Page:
KGA, KREM, etc. from Moran Prairie
4102 South Regal Street.
SUMMARY This site, across the street from KHQ's Moran Prairie in the 4100 block of South Regal Street, has had two antenna configurations. The first one was used by KGA from 1942 to 1948, when Louis Wasmer moved KGA from the Lidgerwood site in North Spokane. The second configuration is the one presently in use and was first used by KREM in 1948. We will take a closer look at these two configurations below.
KGA's Use of This Site
Louis Wasmer moved KGA to this site after it was discovered that the ground conductivity was better on the Moran Prairie than it was at the Lidgerwood Site. The final straw that spurred the move was the Caulkins Field nearby the Lidgerwood site which was putting pressure on Wasmer to remove the remaining 225 foot tower at Lidgerwood. After the prefunctory construction permit testing period, the station was officially licensed to broadcasst on 1510 from this site on 15 July 1942.
According to Albert Kern in correspondence to T. Jorgenson in 1981, KGA and KHQ shared the same transmitter building. KHQ's tower was on the west side of the street, the same side as the transmitter building. KGA's tower was on the east side of the street, the opposite side of the street from the transmitter building. KGA's transmitter was a 10-kW air-cooled Westinghouse (model unknown) that used 891R tubes to modulate a pair of 892R tubes. The station was directional at night to protect WLAC, Nashville, Tennessee. The two 300-foot high antennas were fed with an four-line open-wire transmission line that ran from the west side of the transmitter building to the north, then east across Regal Street, and further north to where KTTO's (970, ex-KREM) towers are currently located. Kern also related how cleaning the insulators above Regal Street was problematic. By August 1948, KGA had moved to its next home at 6228 South Regal Street.
KREM's Use of This Site
After KGA moved from this site in 1948, Cole E. Wylie saw an opportunity to move KREM to the Moran Prairie. Cole originally applied for 1110 kHz, but changed to 970 kHz after KFAB raised objections due to the possibility of night time interference. Cole came to an agreement with KOIN in Portland also on 970 after he demonstrated that there would be minimal interference to KOIN. After a few months of testing, KREM received its license to transmit on 970 kHz on 26 October 1950.
Ed Antosyn's Account of KREM on Moran Prairie
Ed Antosyn, longtime radio engineer for several Spokane stations related the following regarding KREM at the Moran Prairie Site.
"KREM first used a 1000-watt RCA transmitter at the Moran Prairie site. Some time later, a 5000-watt Collins 21E transmitter was installed. Robert Silliman designed the antenna system . For daytime operation, a sectional 800-foot guyed steel tower was used. For nighttime operation, a second tower, one quarter-wave in height, was built and a switching system which isolated the higher tower at the quarter-wave point was added. According to Antosyn, a Harris MW5 5000-watt transmitter replaced the Collins transmitter by 1980, and this transmitter used pulse duration modulation. Originally, the higher tower served as a mount for KREM-FM and KREM-TV before they moved to the 800-foot tall tower on Tower Mountain."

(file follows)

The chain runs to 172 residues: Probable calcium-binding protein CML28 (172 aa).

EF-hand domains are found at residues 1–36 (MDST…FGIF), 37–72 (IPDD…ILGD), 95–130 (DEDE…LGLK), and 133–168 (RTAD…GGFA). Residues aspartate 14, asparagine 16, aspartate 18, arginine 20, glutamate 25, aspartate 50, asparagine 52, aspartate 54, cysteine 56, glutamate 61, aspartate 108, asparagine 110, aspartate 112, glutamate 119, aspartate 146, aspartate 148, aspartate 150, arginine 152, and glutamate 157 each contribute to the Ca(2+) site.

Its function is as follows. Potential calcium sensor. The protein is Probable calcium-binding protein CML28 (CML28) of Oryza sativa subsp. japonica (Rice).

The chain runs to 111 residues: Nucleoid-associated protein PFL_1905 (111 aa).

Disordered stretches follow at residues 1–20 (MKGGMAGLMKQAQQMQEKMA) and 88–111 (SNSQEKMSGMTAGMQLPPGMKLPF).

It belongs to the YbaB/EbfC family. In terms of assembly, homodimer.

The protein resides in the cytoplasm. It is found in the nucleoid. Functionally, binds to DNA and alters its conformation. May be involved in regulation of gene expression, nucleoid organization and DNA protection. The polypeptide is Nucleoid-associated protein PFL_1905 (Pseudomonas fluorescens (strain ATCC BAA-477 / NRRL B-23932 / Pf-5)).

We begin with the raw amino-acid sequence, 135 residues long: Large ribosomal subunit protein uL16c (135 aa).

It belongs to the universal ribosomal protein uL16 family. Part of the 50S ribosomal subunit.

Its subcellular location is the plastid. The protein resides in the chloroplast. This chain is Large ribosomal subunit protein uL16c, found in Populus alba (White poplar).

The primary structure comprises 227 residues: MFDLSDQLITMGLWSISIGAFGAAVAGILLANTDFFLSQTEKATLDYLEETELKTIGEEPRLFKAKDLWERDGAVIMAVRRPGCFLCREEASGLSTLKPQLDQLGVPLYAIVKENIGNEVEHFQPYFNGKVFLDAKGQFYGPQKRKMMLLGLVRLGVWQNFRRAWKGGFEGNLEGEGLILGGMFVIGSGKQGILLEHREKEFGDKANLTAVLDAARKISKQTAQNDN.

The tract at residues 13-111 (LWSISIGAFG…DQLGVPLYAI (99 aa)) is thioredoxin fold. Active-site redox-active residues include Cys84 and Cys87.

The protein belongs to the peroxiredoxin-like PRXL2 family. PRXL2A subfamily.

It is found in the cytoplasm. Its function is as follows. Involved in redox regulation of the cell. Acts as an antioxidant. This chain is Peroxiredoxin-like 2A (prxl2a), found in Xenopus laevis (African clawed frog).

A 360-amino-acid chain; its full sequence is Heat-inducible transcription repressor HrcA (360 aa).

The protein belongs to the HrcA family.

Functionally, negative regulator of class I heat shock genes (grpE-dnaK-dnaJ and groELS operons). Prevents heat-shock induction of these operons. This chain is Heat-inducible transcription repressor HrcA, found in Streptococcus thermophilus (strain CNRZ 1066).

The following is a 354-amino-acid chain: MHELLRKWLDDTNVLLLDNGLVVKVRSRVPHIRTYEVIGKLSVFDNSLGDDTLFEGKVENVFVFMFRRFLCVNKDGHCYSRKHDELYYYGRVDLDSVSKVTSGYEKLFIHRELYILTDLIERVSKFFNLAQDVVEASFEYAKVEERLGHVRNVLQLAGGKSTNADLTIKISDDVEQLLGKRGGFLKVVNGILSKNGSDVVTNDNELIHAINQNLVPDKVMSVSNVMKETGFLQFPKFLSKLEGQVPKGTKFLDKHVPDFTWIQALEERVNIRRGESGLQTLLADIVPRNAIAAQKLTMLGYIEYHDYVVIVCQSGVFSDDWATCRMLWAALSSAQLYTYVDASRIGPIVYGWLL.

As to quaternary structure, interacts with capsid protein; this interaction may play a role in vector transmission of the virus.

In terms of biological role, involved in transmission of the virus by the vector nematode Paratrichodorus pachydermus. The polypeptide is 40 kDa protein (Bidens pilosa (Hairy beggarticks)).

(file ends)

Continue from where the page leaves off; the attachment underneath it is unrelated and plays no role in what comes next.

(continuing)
Location KGA and KREM's Tower
With the aid of Tom Read of the American Pioneer Broadcasters, www.apb.org, and of FCC records, we have determined that the shorter of the two towers currently used by the station on 970 kHz (KTTO as of this writing), was also used by KGA. As far as can be determined, KREM initially used both 300-foot towers that were licensed to KGA. One of the towers was moved to a point near the south boundary of the property in order to fit KREM's antenna pattern, and the other one was located near where the current 700 foot tower is located, and was not moved. After sometime, KREM's owners decided to raise the power to 5,000 watts and at the same time erect the current 700-foot tower next to the other 300-foot tower. That tower was razed and its pedastal is still visible on the site. According to Tom, a pedastal for another tower, the one that was moved to the southern part of the property, is located closer to KHQ. A sketch of where the towers have been positioned is available below. Just click on the thumbnails.
View of studio office building in 1954. (Photo by Libby Photography, Spokane Washington. Used by permission of the Northwest Museum of Arts & Culture/Eastern Washington State Historical Society, Spokane, Washington.)
Photo of KREM studio circa 1975 with the bottom portion of KREM's two towers can be seen in the background. Also, Tower Mountain with two towers can be seen in the background. (Photo taken by John Johnson, courtesy of www.johninmontana.com
This is a photo from the KREM construction permit packet filed with the FCC by Cole E. Wylie in the late 1940's. On the left you can see KHQ's tower. On the right you can see KGA's two tower array. If you look closely, you can see the towers on which the transmission line run across the street from the transmitter building to KGA's towers.
- Antosyn, Edward. "Radio Station KREM Spokane, Washington." Article written for the "Early Days of Spokane Radio", 1981. Spokane, Washington.
- Kern, Albert. "Early Memories of Radio in Spokane." correspondance to T. Jorgenson 15 February 1981. Spokane, Washington.
- FCC records. Station Application Records. National Archives. Washington, DC. Sent to Bill Harms by Xen Scott.
- Read, Tom, American Pioneer Broadcasters, www.apb.org. Email correspondance to Bill Harms on 26 May 2007 and July 2007.
Compiled and edited by Bill Harms - updated 26 May 2007